If you are looking for a clue to Shi Hai, the new Hong Kong-style seafood restaurant in Alhambra, you might find it in the cold cucumber appetizer, a dish that appears at both dim sum breakfast and at dinner. If this is your first time at the restaurant, you might be anticipating the well-garlicked hacked cucumbers you find at Shandong-style delis, or possibly something in the vein of the lightly fermented pickles from Japan.
Shi Hai’s menu does after all include a decent version of the Sichuan noodle dish dan dan mian, Shanghainese string beans flash-fried with pork, whelk with Thai chile, all sorts of sashimi, and cumin lamb that might have come out of Xinxiang. Clearly the kitchen has ecumenical tastes.
But the cold cucumbers turn out to be just that — cucumbers cut into neat spears and jammed into crushed ice in a sort of vegetable Stonehenge. If the cucumbers are pickled, the cure is too subtle to taste, but they are cool and perfectly crunchy. A small saucer of soy sauce and wasabi is served alongside if you care to dip. The dish is plain. You will probably wonder why you ordered it. And then halfway through the meal, at the point when you are sated with new and unfamiliar flavors, you will be delighted to rediscover the cucumber, your chilly new friend. Occasionally, simplicity can be key.
Shi Hai is a vast, sleek restaurant just off Valley Boulevard: movie-set Art Deco lighting, a wall of live-seafood tanks and discreet indigo corridors of private banquet rooms radiating off the main dining area. You will find all of the usual Hong Kong exotica, including bird’s nest, sea cucumber and “snow clam,” which is actually a kind of frog organ and is usually served as dessert. If you forget to ask the price in advance, you may be shocked by the cost of a thornyhead fish fried with basil, although it will be delicious, or of a huge platter of thinly sliced geoduck sashimi, although the delicately scented rice porridge made with the rest of the geoduck could make the tab almost bearable.
The first time I went to Shi Hai, I was pretty sure I had stumbled into the best dim sum restaurant in the San Gabriel Valley. The stuffed meat dumplings were first-rate, gooey domes of sticky rice flour encasing a teaspoon or so of sweet, crumbled pork, and the tiny almond-crusted shrimp balls were unusually light and crisp. There were translucent rice noodles, steamed to that knife’s edge between solid and liquid, wrapped around crunchy, freshly fried crullers that in turn were stuffed with a kind of shrimp mousse, an excellent version of a congee-house classic. Braised chicken feet were soft and lightly gelatinous; siu mai were loosely packed and deeply porky.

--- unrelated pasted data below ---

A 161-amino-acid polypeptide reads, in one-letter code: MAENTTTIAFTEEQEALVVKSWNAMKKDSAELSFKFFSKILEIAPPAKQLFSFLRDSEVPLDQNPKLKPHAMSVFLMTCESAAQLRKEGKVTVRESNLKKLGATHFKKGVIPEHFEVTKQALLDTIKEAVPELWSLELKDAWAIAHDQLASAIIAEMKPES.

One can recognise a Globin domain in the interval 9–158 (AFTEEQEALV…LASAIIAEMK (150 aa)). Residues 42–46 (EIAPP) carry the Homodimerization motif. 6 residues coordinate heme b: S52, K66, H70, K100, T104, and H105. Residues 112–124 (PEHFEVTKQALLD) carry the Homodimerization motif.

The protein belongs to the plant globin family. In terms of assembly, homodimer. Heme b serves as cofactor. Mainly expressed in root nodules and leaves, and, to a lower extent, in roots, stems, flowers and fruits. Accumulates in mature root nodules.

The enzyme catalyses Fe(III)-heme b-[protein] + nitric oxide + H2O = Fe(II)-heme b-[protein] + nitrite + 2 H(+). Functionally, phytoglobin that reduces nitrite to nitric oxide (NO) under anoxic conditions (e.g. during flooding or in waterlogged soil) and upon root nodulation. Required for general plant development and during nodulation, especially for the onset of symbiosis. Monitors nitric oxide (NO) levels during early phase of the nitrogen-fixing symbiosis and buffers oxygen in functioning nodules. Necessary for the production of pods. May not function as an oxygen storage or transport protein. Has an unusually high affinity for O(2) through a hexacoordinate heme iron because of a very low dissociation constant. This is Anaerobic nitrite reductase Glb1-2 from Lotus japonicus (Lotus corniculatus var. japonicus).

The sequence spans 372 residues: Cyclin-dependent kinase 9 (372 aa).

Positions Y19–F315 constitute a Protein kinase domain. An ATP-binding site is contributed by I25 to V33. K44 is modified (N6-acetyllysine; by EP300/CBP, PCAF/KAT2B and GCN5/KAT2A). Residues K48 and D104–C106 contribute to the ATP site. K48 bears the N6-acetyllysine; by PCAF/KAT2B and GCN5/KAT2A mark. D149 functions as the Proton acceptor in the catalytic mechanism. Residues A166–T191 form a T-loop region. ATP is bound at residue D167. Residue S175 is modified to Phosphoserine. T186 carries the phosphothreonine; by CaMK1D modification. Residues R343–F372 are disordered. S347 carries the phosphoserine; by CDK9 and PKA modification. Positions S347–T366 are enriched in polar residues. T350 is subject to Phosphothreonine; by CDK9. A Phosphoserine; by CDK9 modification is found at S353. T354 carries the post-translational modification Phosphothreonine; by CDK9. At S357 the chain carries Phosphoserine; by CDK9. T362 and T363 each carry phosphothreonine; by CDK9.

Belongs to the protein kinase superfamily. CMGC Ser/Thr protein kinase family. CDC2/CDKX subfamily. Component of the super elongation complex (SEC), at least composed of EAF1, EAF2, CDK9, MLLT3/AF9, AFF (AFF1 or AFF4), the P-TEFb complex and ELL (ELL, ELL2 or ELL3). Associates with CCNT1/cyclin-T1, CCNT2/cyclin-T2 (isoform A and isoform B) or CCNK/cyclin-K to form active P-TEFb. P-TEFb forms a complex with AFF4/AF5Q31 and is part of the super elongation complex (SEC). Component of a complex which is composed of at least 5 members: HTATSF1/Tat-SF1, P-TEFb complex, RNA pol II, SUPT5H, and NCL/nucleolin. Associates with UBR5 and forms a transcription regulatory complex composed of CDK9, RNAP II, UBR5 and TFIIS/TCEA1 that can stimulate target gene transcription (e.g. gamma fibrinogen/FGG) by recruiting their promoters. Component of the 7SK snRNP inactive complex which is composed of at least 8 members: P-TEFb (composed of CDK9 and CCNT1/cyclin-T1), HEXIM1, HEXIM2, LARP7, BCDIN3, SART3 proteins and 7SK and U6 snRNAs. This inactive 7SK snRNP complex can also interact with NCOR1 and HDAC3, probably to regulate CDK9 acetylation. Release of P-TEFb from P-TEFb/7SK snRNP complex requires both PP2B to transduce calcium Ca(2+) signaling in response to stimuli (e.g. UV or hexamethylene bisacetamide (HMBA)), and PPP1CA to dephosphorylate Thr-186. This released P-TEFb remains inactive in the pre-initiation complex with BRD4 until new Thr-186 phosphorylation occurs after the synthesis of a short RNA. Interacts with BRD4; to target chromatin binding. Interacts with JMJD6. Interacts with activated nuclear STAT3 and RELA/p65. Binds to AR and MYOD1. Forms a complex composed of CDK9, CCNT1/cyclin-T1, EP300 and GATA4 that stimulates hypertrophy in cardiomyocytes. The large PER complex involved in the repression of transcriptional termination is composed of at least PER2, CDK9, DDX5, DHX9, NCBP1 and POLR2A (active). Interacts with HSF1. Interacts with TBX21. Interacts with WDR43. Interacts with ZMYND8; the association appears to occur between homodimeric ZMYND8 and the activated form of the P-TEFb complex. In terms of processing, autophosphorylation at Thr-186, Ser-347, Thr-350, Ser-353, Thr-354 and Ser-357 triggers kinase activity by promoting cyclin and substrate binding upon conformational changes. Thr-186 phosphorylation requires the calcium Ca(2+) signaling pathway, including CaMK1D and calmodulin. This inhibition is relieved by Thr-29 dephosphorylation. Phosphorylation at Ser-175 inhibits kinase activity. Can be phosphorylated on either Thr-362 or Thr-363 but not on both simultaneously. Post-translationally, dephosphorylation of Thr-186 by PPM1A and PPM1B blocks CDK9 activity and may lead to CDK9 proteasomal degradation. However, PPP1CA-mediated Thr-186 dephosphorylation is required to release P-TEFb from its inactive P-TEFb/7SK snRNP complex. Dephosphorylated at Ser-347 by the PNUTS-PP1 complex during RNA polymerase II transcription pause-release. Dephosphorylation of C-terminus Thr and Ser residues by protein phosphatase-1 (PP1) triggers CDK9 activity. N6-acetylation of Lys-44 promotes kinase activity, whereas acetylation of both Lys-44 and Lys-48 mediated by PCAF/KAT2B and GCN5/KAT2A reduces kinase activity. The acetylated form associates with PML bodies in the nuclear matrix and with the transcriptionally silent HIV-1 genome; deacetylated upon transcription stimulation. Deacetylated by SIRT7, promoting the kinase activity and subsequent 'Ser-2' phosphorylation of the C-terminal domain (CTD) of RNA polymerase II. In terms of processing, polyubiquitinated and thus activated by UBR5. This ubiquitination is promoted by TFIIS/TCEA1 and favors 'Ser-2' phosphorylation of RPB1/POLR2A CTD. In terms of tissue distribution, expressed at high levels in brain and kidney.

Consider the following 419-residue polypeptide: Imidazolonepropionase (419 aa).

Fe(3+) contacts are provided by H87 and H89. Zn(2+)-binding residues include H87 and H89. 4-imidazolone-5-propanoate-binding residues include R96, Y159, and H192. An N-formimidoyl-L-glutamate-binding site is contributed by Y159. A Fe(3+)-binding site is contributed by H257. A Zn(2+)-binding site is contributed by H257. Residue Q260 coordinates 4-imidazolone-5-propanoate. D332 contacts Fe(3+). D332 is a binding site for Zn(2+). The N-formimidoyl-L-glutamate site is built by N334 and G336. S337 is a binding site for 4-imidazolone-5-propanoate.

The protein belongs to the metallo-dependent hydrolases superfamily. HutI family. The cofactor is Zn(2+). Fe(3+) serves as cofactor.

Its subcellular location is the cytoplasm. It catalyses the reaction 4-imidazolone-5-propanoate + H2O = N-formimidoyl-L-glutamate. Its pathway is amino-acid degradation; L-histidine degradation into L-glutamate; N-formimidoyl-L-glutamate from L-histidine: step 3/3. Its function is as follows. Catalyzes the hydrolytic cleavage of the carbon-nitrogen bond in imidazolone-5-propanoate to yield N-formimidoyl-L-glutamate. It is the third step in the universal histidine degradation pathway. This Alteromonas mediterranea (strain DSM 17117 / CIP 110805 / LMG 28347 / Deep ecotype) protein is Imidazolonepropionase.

I had never tasted anything quite like the restaurant’s surf-clam dumplings, rounded out with shrimp and a sprinkling of crab roe, exploding into hot, briny juice. I loved the chewy, golden pancakes studded with crisp bits of cured meat. Even the plain, steamed spare ribs with black pepper were among the best of the breed.
Over my next few dim sum breakfasts there, I was happy with a big, pleated pork dumpling that collapsed into its saucer of broth, the crackly snow-top buns filled with sweet custard and the seared patties of chopped shrimp and herbs. No dim sum restaurant in town makes better pork-bone congee.
The shrimp dumplings called har gao on the other hand were a bit clumsy, perhaps too big to cook evenly without oversteaming its noodle skin, and the baked barbecued pork buns were limp. In some Hong Kong-style restaurants, pig neck is the best possible kind of pork, both juicy and crisp, but at Shi Hai the meat was flabby and drowned in sugary sauce. At dinner one night, a fish head casserole was pasty with unemulsified cornstarch, and a soy-braised duck tasted a little tired, as if it had been better at lunch. Japanese eel fried rice, a fixture on the restaurant’s expensive banquet menus, had sweet, musky overtones that were not entirely pleasant — although I like the seafood-intensive house fried rice well enough.
But Shi Hai may be at its best when it is at its simplest, where the quality of the ingredients is allowed to shine through, whether it is the deeply flavored roast “suckling” pigeon that manages to be both crisp-skinned and succulent, a plate of Chinese chives stir-fried with dried seafood or cold fried smelt brushed with a few drops of chile oil. You don’t have to order the braised fish lips with mushrooms to have a good time.
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1412 S. Garfield Ave., Alhambra, (626) 282-3888
Dim sum, $2.88-$6.88. Dinner: cold dishes $5.99-$9.99, barbecue $12.99-$29.99, chef’s specials $10.99-$20.99, more for bird’s nest and live seafood.
Open 9:30 a.m. to 3 p.m. and 5 to 10:30 p.m. daily. Beer and wine. Lot parking.
Surf clam and crab egg shrimp dumpling; congee; roasted suckling pigeon; chicken feet with brown sauce; crispy cruller rice noodle roll; salty pancake with assorted meat.